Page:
Under the law, adults of age 21 and older can now possess up to 1 ounce of marijuana. They are allowed two mature plants and four immature plants. Act 86 doesn’t mention Vermont’s current medical marijuana program so the new legislation should not effect any medical marijuana users.
There are heavy punishments set in place for those that abuse this new law. Individuals found possessing more than one ounce of marijuana could face imprisonment charges and fines, with the punishment for having more than two ounces potentially amounting up to three years in prison and a $10,000 fine.
Questions still linger on how authorities will enforce these rules, but they say clarity will come with case law.
There are currently no systems in place to tax or regulate the production of marijuana in Vermont as well as no provisions set up for pot shops. This means that to obtain marijuana users must either grow it themselves, buy it from illicit dealers, or from outside state lines. However, it is expected that the legislature will soon develop a tax-and-regulate system with many hopeful for a legalized commercial market to be established at next year’s legislative session.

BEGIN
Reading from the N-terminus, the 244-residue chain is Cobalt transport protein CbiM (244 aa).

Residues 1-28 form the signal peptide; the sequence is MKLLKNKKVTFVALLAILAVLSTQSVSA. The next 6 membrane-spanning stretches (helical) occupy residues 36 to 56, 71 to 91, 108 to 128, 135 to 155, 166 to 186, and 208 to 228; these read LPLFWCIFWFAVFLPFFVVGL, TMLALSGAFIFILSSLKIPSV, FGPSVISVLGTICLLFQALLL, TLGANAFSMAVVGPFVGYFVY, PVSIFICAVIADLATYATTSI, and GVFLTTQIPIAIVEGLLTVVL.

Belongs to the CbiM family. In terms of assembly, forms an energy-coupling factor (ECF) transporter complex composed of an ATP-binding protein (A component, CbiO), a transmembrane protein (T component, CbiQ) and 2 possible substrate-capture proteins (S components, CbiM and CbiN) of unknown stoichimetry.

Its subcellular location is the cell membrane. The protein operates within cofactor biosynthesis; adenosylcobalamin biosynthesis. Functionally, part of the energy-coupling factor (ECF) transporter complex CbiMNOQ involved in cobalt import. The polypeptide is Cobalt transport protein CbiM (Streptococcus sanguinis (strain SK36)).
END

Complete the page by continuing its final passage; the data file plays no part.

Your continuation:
Act 86 does include some regulations for the newly legalized marijuana, some things that will still get you in trouble include:
- Smoking in a car: Both drivers and passengers are forbidden from smoking and can face steep fines if caught.
- Smoking on Lake Champlain: The lake is considered federal waters, which means it is under federal rule where marijuana is still illegal.
- Selling marijuana: A legal commercial market hasn’t been established yet for Vermont.
- Smoking in a public area: beach, park, sidewalk, restaurant, etc.: Vermont law specifically states that recreational marijuana is limited to “individual dwellings”.
Things continue to shift across the globe regarding marijuana. Canada legalized recreational marijuana just two weeks before Vermont. Several bills have been put forward in Congress as well just this year with proposed changes to regulations regarding the drug.
“Just a few short years ago, it would have be inconceivable to imagine a leader of one of two major parties to introduce a bill to de-schedule and decriminalize marijuana at the federal level,” Michael Lisezwski, the government affairs director for Americans for Safe Access, said in a press release, “And yet, here we are in the very next session of Congress with several bills that would end federal marijuana prohibition introduced into the Senate by prominent members of both parties.”